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A semi-aversion of a Love Dodecahedron, only instead of stable, dedicated relationships, the romantic situation is just too scrambled for it to form. Characters seem to go through partners faster than an allergy sufferer goes through tissues. This can land the story more on the cynical side of the Sliding Scale of Idealism Versus Cynicism only if the characters are middle schoolers, where week-long girlfriends and boyfriends happen all the time. With characters any older than that, it usually turns ridiculous.
Compare Dating Do-Si-Do.
- Degrassi the Next Generation is notorious for characters going through partners as if they were tissues. Some characters went through so many partners that they ran out of people to pair with, and had to date someone they'd been with in previous seasons. In one notable case, two characters changed sexual orientation to be together -- and as soon as they broke up, one of them changed orientation right back.
- Seventh Heaven is perhaps the only show more notorious for its musical-chairs dating.
- In That 70s Show, when Kitty finds out that now Hyde and Jackie are dating, she proclaims "You kids change partners more than square dancers!"
- The Secret Life of an American Teenager, also by the creator of Seventh Heaven, does this a lot. Amy gets pregnant by Ricky then falls in love and illegally marries Ben. Grace dates Jack but then they break up because he slept with Adrian. Adrian dates/sleeps with Ricky a lot but doesn't mind going out with Jack a couple of times. Grace then falls for Ricky who still has sex with Adrian a lot even though he and Grace are technically dating. Ben's best friends, Henry and Alice, were dating but then they had sex too. And apparently it was bad. And the second time was bad too. So they break up and Henry flirts/has a crush on Amy's sister Ashley who also appears to like him. Alice goes out with the then single Jack. But she still is up to sex with Henry...And we're only on episode 14 of season one.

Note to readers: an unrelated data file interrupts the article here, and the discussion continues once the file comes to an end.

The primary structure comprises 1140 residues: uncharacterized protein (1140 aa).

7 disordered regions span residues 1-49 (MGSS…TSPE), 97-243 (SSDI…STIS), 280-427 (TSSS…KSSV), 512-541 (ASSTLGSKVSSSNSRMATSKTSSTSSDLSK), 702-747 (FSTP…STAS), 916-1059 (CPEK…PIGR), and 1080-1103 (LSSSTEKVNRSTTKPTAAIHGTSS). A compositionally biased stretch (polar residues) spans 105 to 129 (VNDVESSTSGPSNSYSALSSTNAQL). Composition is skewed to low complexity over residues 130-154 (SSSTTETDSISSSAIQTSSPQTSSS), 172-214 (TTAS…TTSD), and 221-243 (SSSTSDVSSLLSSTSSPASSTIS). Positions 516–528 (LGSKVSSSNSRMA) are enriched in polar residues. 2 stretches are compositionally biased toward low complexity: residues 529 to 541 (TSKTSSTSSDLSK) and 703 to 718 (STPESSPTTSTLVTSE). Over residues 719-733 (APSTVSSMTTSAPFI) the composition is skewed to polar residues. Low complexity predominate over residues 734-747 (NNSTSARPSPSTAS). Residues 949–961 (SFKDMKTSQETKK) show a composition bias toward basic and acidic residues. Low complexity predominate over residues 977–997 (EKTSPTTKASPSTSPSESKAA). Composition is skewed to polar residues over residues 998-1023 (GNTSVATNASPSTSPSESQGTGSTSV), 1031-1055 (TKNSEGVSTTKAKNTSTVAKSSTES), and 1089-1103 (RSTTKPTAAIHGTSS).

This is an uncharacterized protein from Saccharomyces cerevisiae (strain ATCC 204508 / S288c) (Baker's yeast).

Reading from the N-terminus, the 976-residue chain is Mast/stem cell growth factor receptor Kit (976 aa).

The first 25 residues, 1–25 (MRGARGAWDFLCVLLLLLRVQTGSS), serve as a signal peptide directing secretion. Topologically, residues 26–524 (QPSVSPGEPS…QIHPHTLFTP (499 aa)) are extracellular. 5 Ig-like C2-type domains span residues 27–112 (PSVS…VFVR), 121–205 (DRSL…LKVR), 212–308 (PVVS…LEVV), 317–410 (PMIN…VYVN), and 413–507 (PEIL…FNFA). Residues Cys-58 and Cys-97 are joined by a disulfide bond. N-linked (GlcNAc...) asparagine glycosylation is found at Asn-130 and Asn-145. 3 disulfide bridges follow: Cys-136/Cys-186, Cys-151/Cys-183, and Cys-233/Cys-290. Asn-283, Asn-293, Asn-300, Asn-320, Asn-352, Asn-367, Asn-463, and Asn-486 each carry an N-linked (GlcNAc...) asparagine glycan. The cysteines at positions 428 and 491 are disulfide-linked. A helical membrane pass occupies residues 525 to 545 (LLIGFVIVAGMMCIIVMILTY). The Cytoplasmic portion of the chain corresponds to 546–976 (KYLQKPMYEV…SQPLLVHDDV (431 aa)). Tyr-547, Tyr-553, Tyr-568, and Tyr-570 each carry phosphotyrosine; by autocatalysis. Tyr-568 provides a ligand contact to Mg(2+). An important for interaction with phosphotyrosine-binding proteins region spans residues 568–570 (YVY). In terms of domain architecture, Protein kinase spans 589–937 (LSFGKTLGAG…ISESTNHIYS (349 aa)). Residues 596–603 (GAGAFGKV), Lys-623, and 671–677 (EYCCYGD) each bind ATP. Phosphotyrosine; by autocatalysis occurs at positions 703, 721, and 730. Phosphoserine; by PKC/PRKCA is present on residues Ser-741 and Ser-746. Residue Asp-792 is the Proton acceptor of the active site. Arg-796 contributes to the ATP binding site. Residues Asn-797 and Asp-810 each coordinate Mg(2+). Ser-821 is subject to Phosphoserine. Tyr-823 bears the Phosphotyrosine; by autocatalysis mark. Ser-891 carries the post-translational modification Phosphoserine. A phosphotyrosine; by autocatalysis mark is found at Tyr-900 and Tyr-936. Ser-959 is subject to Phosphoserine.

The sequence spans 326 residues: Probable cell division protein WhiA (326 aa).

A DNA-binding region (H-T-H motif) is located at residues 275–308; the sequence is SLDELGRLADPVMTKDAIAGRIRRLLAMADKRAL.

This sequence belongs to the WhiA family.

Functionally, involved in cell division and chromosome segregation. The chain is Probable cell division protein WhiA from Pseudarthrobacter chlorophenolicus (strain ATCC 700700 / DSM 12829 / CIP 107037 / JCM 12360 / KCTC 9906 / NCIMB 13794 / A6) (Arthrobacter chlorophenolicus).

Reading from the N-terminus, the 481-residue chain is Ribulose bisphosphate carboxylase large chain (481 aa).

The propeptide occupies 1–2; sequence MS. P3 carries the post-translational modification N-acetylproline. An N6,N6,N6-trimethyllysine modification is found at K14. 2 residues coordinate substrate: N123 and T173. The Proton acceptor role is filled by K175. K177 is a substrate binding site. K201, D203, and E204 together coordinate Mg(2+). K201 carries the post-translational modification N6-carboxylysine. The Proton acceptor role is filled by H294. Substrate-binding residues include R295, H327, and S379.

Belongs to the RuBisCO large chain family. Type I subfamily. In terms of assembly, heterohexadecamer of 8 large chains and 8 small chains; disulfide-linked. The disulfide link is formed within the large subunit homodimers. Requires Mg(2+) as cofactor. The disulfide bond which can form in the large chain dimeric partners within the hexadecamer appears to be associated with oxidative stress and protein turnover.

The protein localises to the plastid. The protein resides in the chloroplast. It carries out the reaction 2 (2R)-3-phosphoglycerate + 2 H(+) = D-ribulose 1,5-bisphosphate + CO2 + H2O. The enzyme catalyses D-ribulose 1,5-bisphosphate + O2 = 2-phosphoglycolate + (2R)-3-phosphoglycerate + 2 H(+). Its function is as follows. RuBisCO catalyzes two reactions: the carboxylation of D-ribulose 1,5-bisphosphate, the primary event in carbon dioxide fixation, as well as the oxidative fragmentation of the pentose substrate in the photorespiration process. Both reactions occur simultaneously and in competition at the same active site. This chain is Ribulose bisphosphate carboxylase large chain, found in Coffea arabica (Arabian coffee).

- While it tends to take longer than the above examples, a good chunk of Spider-man's supporting cast has dated other chunks of it. (Flash Thompson has dated TWO of Peter's exes and one girl that had a crush on him, just to pick one example)
- The first couple of seasons of Sex and the City ran on this (particularly Samantha), though by the series end they were all in steady relationships.
- All of which reflected the serious character growth they had undergone during the course of the series, except Carrie's
- Alex from Wizards of Waverly Place regularly dates and dumps boys. A notable exception was Dean, who she eventually had a real relationship with. They still broke up, though.
- Enforced in the original Tokimeki Memorial. Making dates with one girl exclusively is the easiest way to lose. If you don't take other girls you know on dates once in a while, they will feel neglected and "bomb" you, making the feelings of all of the other girls negative - including the girl you're focusing on! The balancing act this creates between building a strong relationship with the character you're truly interested in and keeping all the other girls happy is one of the trickiest aspects of the game.
- Archie Comics features a teenage version with nearly every character just casually dating. The girls get mad when Archie dates another, but it's commonly accepted that Archie, Reggie, Betty and Veronica all date whomever they want.
- Real Life Averts this hard. Whilst they still will get genuine surprise from many, long-standing couples exist that last through High School, or even Beyond, though they are still relatively rare.
- Both the original and reboot series of Beverly Hills, 90210 were/are known for having the main characters go though partners faster than they change clothes. Kelly is probably the worst offender in the first series and Annie in the sequel.